I'm a first undergraduate studying Economics. So far I'm not very happy with my life at LSE, both socially and academically.
Workload is just tremendous - you can hardly imagine there can be more work than that. Though some (smart) people can imagine to handle that without sacrificing their social lives, of course they are the minority. Good grades, social life, enough sleep - choose two.
Social life can be just awful if you're not really into drinking or clubbing. Although you might say there are lots of other non-alcoholic things to do, you won't as the majority favours the former. The atmoshpere is just as grey as the skies of London. You'll feel the place is desparate in which people are only work-oreinted, looking for internships, whatever. Superficiality of people you can observe, pretedning to be friendly - perhaps they have attened too many networking evernts.
A very culturally diverse university but the groups hardly mix together. Asians literally isolated themselves and even with the presence of a non-asian, they continue to speak their own language, loudly. Maybe not to blame them too much because of their limited usage of English and it's how their culture is.
I believe that LSE overall, isn't that bad. It's only part of the LSE that I've seen but that is my true experience. LSE is definitely good for your future because of its excellent reputation in UK perhpas internationally, among employers. It also makes you grow as a person by undestanding how different kinds of people - good or bad - interact with one another; LSE is a really special place to understand such with a culturally diversified group in the heart of London. Sad thing is, the place can be so depressing that some can't handle it.
By the way, teaching is good or bad, really depends on the professor.
It is true that the quality of teaching should improve. Many teachers just don't care. Library is another nighmare with printers rarely working and e-journals never downloading.For some reason LSE manages to maintain its reputation, probably because of the amount of papers that professors publish.
I studied at the London School of Economics for a one-year finance-related masters immediately after obtaining an Oxbridge BA in a humanities degree. I lived off campus, but was on campus Monday to Friday, either attending lectures or working in the library.
I absolutely loathed this school. Having been at Oxford for three years previously, I jumped at the opportunity to move to London, especially as I was interested in going into the banking sector at the time - LSE, for obvious reasons, has a good reputation amongst investment banking recruiters. When deciding shortly thereafter whether or not to stay in London or return to Oxford for law school, my decision couldn't have been easier - my year at LSE made me realise just how much I took for granted at Oxford.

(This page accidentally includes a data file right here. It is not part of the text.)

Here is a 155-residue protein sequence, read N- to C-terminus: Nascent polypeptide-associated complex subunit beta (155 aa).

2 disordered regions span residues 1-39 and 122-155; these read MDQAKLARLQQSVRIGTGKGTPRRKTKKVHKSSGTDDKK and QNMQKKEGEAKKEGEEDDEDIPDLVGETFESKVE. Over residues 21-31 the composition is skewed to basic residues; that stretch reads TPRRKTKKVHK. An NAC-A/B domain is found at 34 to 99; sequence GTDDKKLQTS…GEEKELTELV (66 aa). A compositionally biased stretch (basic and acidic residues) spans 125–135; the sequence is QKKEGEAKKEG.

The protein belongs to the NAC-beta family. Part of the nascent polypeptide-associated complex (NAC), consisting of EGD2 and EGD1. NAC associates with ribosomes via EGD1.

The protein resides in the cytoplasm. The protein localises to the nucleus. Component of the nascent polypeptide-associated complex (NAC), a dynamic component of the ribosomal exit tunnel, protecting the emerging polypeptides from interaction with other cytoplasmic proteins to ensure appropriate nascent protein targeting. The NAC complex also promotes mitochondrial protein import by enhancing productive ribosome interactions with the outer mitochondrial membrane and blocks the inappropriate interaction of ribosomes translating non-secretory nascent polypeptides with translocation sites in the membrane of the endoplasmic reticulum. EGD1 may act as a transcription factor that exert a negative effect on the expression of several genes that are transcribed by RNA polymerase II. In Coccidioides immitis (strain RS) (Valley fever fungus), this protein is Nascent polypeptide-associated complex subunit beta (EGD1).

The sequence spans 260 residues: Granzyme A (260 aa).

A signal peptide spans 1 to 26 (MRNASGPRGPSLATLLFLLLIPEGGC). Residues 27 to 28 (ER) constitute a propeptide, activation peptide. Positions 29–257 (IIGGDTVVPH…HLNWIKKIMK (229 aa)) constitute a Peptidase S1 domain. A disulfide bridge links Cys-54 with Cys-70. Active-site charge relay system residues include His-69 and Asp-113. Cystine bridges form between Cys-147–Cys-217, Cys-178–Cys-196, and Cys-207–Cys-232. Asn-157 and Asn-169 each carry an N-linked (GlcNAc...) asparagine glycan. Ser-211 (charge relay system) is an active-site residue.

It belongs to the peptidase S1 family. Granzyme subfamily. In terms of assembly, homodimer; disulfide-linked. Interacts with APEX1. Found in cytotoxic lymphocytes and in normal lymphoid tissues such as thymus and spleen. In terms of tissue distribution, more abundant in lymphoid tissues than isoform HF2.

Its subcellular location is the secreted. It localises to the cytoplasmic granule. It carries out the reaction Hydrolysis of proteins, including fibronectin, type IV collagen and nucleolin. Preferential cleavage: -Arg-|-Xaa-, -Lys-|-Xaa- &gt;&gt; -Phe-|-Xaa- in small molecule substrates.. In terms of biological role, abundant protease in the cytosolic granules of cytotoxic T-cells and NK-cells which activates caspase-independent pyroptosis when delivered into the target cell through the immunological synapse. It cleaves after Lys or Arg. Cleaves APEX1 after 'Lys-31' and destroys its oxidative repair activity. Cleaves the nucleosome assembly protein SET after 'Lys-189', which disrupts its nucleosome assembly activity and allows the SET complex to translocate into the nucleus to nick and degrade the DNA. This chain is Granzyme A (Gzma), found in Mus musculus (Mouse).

Firstly, LSE is the grumpiest place on earth. This statement encompasses students and staff. Students are miserable, alternately embracing the corporate lifestyle and turning up to class in suits and never ceasing to talk about what job applications they've done or what interviews with top firms that they've had, or loathing that culture and sticking clipboards in your face on Houghton Street whilst you're trying to simply take some money out. People literally live in the library once it becomes 24 hours, downing Red Bull (which leads their extremities to shake uncontrollably) and constantly trying to 'one-up' one another in terms of the amount of work done. I was 'introduced' to this competitiveness on the first day of my course - when peopled asked me what I had done for my first degree, I responded, truthfully, 'English'. I was almost immediately dismissed, with people beginning to talk at great lengths about the science and maths degrees they had achieved (leading of course to other science/maths degrees holder talking about how wonderful their course had been, as well).
I had been to a very competitive school for my BA, but people there knew how to 'turn-it-off'. I knew full well that for people to be successful, there is literally no reason for them to have zero personal skills, be outrageously arrogant, or otherwise loathsome. But this was just the way it was at LSE, and I found people there genuinely unhealthy and otherwise unpleasant. Talking in the library is rampant, and no amount of polite 'Can you please keep it down?' will stop them, whilst doors slamming in your face are a common occurrence as people rarely take the care to hold them open. Elevator doors will NOT be held open for you, and worst of all - you'll stop holding them open for people yourself! Because one too many times, someone's held the lift up just to go one floor down.
Like I said, this attitude problem was not limited to the students. In the canteen, I once asked for slightly more baked beans on my jacket potato - the woman serving me literally barked at me that that was all I could have. In the library, more than once I was yelled at by the female janitor cleaning the bathrooms as I tried to enter, even though twice, she was already pulling her cart out of the toilet - indicating that the clean was indeed, finished.
In terms of academics, it's OK - I expected a lot more, to be honest, from the academics I came into contact with. Admittedly, many of them were getting mentioned in 'The Economist' and 'The FT' for the models they were writing, but it was clear that that is where their focus was - teaching was definitely not the top priority.
If I have anything positive to say about my experience there, it's the following: one, it made me appreciate my undergraduate experience so much more - if I had been faced with life at LSE for three years, as opposed to one, I definitely would have not finished my degree. Two, it forced me to go out in London and meet people from outside of my school, giving me a solid friendship base there. Three, the Hare Krishnas' free food helped me save on money!